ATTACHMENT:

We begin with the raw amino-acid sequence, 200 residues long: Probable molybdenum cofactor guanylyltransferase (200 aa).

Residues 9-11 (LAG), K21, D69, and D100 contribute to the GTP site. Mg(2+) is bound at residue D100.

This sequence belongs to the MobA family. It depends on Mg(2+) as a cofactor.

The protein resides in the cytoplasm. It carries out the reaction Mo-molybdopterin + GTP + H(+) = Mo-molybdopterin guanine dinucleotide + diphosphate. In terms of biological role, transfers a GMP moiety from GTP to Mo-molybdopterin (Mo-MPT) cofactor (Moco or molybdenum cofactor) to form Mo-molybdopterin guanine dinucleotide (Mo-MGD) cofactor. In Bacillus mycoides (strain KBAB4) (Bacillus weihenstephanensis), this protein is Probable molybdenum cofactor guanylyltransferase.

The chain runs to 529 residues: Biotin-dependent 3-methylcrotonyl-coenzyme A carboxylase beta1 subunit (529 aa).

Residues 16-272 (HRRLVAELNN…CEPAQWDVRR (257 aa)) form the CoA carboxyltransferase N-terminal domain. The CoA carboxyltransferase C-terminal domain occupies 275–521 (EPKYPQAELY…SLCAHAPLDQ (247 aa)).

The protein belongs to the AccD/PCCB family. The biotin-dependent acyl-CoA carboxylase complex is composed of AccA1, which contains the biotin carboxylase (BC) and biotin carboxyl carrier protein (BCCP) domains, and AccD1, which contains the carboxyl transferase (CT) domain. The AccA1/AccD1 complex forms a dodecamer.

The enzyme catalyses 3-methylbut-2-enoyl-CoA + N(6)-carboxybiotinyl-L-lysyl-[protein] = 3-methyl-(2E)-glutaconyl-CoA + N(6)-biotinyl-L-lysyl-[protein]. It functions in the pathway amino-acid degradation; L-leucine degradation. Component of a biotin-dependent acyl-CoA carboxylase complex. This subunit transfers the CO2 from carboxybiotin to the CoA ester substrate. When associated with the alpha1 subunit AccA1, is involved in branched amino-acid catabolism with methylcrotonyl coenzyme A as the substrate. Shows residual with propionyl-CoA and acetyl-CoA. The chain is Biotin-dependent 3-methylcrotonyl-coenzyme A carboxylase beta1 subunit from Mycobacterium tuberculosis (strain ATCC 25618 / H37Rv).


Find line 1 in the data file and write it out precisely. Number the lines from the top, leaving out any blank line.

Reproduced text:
We begin with the raw amino-acid sequence, 200 residues long: Probable molybdenum cofactor guanylyltransferase (200 aa).